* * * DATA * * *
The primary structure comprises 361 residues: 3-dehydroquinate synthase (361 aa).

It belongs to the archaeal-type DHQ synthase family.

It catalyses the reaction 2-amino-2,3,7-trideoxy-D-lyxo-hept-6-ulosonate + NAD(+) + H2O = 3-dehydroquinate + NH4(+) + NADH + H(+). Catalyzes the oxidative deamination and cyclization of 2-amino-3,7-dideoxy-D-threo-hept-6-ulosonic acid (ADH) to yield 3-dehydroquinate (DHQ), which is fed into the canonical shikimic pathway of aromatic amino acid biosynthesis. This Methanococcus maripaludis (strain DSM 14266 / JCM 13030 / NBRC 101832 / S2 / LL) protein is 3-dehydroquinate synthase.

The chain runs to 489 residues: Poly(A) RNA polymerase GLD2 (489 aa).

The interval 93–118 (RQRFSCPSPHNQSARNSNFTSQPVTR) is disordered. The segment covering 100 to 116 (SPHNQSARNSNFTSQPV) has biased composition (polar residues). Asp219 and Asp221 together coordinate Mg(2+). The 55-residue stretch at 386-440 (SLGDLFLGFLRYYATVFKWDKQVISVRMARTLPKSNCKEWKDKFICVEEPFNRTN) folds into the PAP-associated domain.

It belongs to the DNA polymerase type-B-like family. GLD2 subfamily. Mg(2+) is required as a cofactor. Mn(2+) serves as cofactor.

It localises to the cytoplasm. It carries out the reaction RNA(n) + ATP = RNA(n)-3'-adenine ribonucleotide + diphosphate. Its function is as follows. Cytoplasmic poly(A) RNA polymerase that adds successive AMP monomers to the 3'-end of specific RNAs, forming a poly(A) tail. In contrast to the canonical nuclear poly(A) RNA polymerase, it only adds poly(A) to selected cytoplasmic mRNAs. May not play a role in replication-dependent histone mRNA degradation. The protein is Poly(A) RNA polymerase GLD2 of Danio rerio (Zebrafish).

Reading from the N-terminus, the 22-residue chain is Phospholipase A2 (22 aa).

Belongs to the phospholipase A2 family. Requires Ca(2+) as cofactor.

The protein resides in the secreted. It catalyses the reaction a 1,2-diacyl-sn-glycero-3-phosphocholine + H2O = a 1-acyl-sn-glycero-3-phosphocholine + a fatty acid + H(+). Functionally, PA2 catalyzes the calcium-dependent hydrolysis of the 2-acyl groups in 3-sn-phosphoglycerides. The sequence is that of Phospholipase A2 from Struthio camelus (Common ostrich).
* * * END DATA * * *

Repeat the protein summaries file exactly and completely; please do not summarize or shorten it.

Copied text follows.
The primary structure comprises 361 residues: 3-dehydroquinate synthase (361 aa).

It belongs to the archaeal-type DHQ synthase family.

It catalyses the reaction 2-amino-2,3,7-trideoxy-D-lyxo-hept-6-ulosonate + NAD(+) + H2O = 3-dehydroquinate + NH4(+) + NADH + H(+). Catalyzes the oxidative deamination and cyclization of 2-amino-3,7-dideoxy-D-threo-hept-6-ulosonic acid (ADH) to yield 3-dehydroquinate (DHQ), which is fed into the canonical shikimic pathway of aromatic amino acid biosynthesis. This Methanococcus maripaludis (strain DSM 14266 / JCM 13030 / NBRC 101832 / S2 / LL) protein is 3-dehydroquinate synthase.

The chain runs to 489 residues: Poly(A) RNA polymerase GLD2 (489 aa).

The interval 93–118 (RQRFSCPSPHNQSARNSNFTSQPVTR) is disordered. The segment covering 100 to 116 (SPHNQSARNSNFTSQPV) has biased composition (polar residues). Asp219 and Asp221 together coordinate Mg(2+). The 55-residue stretch at 386-440 (SLGDLFLGFLRYYATVFKWDKQVISVRMARTLPKSNCKEWKDKFICVEEPFNRTN) folds into the PAP-associated domain.

It belongs to the DNA polymerase type-B-like family. GLD2 subfamily. Mg(2+) is required as a cofactor. Mn(2+) serves as cofactor.

It localises to the cytoplasm. It carries out the reaction RNA(n) + ATP = RNA(n)-3'-adenine ribonucleotide + diphosphate. Its function is as follows. Cytoplasmic poly(A) RNA polymerase that adds successive AMP monomers to the 3'-end of specific RNAs, forming a poly(A) tail. In contrast to the canonical nuclear poly(A) RNA polymerase, it only adds poly(A) to selected cytoplasmic mRNAs. May not play a role in replication-dependent histone mRNA degradation. The protein is Poly(A) RNA polymerase GLD2 of Danio rerio (Zebrafish).

Reading from the N-terminus, the 22-residue chain is Phospholipase A2 (22 aa).

Belongs to the phospholipase A2 family. Requires Ca(2+) as cofactor.

The protein resides in the secreted. It catalyses the reaction a 1,2-diacyl-sn-glycero-3-phosphocholine + H2O = a 1-acyl-sn-glycero-3-phosphocholine + a fatty acid + H(+). Functionally, PA2 catalyzes the calcium-dependent hydrolysis of the 2-acyl groups in 3-sn-phosphoglycerides. The sequence is that of Phospholipase A2 from Struthio camelus (Common ostrich).